They stood in a semicircle around the makeshift shrine, just yards from where the balcony collapsed and flipped over, killing four immediately and two soon after in hospital.
Parents, brothers, sisters, and girlfriends had travelled to California from Ireland, to take back the bodies of their loved ones and to comfort the seven being treated in hospital.
They walked the short distance from Berkeley Police Station to the shrine on Thursday evening, to view the growing mound of flowers, the candles, the messages, and the Irish flags.
The silence, almost total despite being just down the street from one of the city’s thoroughfares, was broken by sporadic sobs.
A board remembering Eoghan Culligan, with his picture at the centre, was placed at the back of the shrine. A bottle of Guinness was carefully placed in front of the board.
There were messages from his sisters; he was “the light of our lives,” wrote Mum and Papa.
Another read: “Bubba, I love you more than words can say. You have made me into the person I am today. You were put on this earth to make me happy. I will love you to the end of time. Sleep tight my angel.” It was signed, Sarah.
Minister for the Diaspora, Jimmy Deenihan, who arrived on the west coast just hours earlier, laid a wreath at the site.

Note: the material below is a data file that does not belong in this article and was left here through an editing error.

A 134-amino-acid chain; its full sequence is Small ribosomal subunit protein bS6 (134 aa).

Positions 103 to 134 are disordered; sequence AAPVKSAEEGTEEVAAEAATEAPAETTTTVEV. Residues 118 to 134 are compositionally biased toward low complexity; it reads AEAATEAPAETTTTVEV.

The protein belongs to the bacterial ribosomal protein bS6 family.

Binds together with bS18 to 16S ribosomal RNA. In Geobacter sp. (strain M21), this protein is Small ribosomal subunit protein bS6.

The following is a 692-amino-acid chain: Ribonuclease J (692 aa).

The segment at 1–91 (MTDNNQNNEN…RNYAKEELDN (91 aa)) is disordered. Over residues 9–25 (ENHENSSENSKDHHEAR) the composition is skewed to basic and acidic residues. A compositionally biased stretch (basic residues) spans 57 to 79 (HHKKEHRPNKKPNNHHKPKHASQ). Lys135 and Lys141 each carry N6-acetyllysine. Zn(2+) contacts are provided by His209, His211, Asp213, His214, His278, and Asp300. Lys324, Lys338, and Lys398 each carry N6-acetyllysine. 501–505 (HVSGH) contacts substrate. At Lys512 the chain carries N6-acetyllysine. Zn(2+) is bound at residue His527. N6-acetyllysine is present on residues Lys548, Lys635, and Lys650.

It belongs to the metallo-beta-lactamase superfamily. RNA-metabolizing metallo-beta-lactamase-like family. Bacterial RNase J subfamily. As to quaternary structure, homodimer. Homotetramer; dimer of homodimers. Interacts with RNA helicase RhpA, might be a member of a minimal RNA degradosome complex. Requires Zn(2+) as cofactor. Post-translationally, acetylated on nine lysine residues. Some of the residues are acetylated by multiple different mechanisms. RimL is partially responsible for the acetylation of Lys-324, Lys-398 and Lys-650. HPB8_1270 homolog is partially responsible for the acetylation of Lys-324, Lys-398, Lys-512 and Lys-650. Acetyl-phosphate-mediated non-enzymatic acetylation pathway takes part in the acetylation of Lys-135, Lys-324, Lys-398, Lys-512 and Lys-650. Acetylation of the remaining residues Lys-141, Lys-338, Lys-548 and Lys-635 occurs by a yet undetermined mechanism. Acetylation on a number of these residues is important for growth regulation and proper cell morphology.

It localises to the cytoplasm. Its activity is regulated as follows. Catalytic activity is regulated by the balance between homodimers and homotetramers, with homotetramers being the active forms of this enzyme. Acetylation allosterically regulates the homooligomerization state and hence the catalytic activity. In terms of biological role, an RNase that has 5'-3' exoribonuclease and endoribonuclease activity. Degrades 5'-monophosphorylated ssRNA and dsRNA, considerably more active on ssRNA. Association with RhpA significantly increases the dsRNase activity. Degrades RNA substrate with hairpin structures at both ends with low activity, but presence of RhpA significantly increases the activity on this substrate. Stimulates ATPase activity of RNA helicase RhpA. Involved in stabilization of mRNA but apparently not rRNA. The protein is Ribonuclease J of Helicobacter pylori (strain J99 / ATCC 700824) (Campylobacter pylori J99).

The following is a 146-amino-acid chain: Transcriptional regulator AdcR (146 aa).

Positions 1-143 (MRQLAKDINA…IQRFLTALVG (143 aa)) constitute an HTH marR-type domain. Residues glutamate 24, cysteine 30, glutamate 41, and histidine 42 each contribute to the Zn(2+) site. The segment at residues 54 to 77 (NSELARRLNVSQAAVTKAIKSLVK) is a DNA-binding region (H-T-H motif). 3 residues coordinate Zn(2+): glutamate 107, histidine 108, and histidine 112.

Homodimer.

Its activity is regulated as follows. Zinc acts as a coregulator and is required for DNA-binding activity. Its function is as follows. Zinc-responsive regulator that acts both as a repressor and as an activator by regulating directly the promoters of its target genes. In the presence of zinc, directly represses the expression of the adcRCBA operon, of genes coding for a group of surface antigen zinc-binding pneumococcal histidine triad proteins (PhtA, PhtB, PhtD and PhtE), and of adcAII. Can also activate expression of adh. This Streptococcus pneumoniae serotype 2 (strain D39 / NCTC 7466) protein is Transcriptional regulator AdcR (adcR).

Eoghan’s father Gerry, and Eimear Walsh’s father Jim stood as Mr Deenihan spoke of, and to, the families of those who died.
“They have been through a very traumatic time for the past three days and the sympathy of Ireland is with you. I have never seen such an outpouring of such genuine sympathy and grief in the whole country for the families,” the minister said.
READ MORE: Families of balcony collapse victims lay flowers at Berkeley memorial .
“The six who are dead have become the children of Ireland. They have now become symbols of our country and the people have responded in so many different ways.
“And I would like on behalf of the Irish Government, the Taoiseach and indeed all the political parties, just to express my sincere sympathy to all the families and also to all the families of those people who are injured, who are in hospital and just wish them a speedy recovery.”
He paid tribute to the Irish Consul in San Francisco, Philip Grant.
“The contribution that Philip Grant here and his staff has made has been quite extraordinary and has been recognised by all of the families.”
Referring to the Irish community in the Bay Area, the minister said it showed how Irish people supported each other in time of need.
“It demonstrates again the affinity Irish people have with each other and the fact that the Irish community is very strong the world over.”
He added that he wanted to recognise the contribution made by J1 students.
“It’s a great programme. More than 150,000 Irish people have benefited from this programme for a number of years. Many of the leaders of industry in our country, politicians included, have gone through this programme.
“The young people who are out here represent the present generation of Irish youth but also the future leaders of this country and we want to see this programme continued,” said Mr Deenihan.
It also emerged that the Irish Pastoral Center in San Francisco has put a call out for people to give up seats on flights heading back to Ireland this weekend, so that friends of those who died can return home ahead of the funerals.